Lessons from a Recovering Doormat

I’m delighted to have Laura Vanderkam as my guest today.  She’s the author of several books, including 168 Hours: You Have More Time Than You Think and writes the blog, She puts a new spin on your perspective of time.

Busy? 4 Steps to Dreaming Big
by Laura Vanderkam

The pace of life slows a wee bit in summer. Many of us take a break from our usual lives  for a week or two, and vacations offer some time for contemplating big questions (albeit not much time, if you’ve got kids in tow).

One thing to contemplate? Long term projects. What would you like to be doing, personally or professionally, in a few years?

Four years ago, in the summer of 2007, I felt the urge to write another book. Broadly, I knew I wanted it to be about the changing ways parents were spending their time. But there were problems: I had no particular platform to write about that topic. My last book hadn’t sold well. Adding to the complexity? I’d had my first child in May, and much of the cultural ambient noise tells mothers that there’s just no time to raise a family and continue in your current work — let alone take on a big, speculative project.

Of course, since I was researching time use, I soon learned there’s more to the story than the usual time-crunch narrative. But broadly, I still think it’s an important question, one I’ve been contemplating again as I’ve started work on a novel this summer: How do you find time for big, speculative projects in the middle of a full life? How do you engineer a career breakthrough when most minutes already seem spoken for?

Here are a few strategies:

Know your hours. If you haven’t already kept a time log, I really recommend it (you can see some of mine here and here). If you’ve got a lot going on, it’s easy to believe that you have no time for new projects, but I have yet to see a time log where that’s the case. Perhaps time can be redeployed. I don’t have a whole lot of creative energy left at night after the kids go to bed, so I’ve been trying to go to bed earlier, and then I get up early to run, thus freeing up time I was exercising during the workday for speculative writing. As a bonus, running during the wee hours is a nice, meditative way to start the day — one that puts me in a creative mood.

Dare to be disciplined. I recently interviewed Camille Noe Pagán, author of The Art of Forgetting, for a BNET column. To keep herself motivated while writing an 80,000 word novel, she made a chart that had 80 “1k” entries on it. As she wrote another 1000 words, she would cross one of them off. I’ve been trying to do something similar. My daily to-do list features “1000 words” as an entry, and — just like a doctor’s appointment or turning in a column on time — it has to get done.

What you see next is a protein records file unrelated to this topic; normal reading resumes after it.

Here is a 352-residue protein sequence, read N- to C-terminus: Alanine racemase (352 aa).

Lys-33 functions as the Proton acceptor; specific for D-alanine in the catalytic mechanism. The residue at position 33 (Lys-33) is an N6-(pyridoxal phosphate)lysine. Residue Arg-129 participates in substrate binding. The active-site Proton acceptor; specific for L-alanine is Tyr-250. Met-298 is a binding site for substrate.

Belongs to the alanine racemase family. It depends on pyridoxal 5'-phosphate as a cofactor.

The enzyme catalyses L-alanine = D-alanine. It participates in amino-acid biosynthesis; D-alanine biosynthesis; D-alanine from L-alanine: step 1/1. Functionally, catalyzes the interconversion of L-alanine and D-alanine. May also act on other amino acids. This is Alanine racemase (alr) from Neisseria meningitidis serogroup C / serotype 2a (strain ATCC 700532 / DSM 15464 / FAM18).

Silence your inner critic. Feedback is awesome, and I am incredibly grateful to all the beta-readers of All The Money In The World (hitting stores in March!) for their time and occasionally bracing opinions. But while feedback is useful later, the early stages of a speculative project are not the time for compulsive weeding. Try a lot of things and see what works. More than half of those 1000 words a day are going to wind up on the cutting room floor. So what? You don’t see professional musicians out there selling audio files from the 4 hours of practice they do every morning.

Daydream. A lot. Fundamentally, big speculative projects require you to believe that your dreams are as important as anyone else’s. You can ask people for help. You can renegotiate family roles. You can invest resources in making these desires happen. And sometimes, the daydreams themselves will pull you through rough patches. Selling what became 168 Hours took about 18 months after I got the idea. At some point in there, during yet another book proposal iteration, I fixated on an image in my head of my book displayed across a book store’s shelves. It was a motivational picture, and one that I was fortunate enough to later experience in real life when I got off a plane in O’Hare and  saw multiple cheery yellow copies beaming out from the airport bookstore at the world.

What big speculative project would you like to take on? Spend some time this summer thinking about it, and then plan time for that project into your weeks. Of course, it may not work and eventually you may decide to change your goals. But long-term, time invested in work we truly care about tends to pay off. If it matters to you, you have the time for it.

Check out Laura Vanderkam‘s new book, 168 Hours: You Have More Time Than You Think  and you can also learn more on her blog

Take the self-love challenge and get my book, How Do I Love Me? Let Me Count the Ways for free at And you can post your loving acts HERE to reinforce your intention to love yourself. Read my 31 Days of Self-Love Posts HERE.

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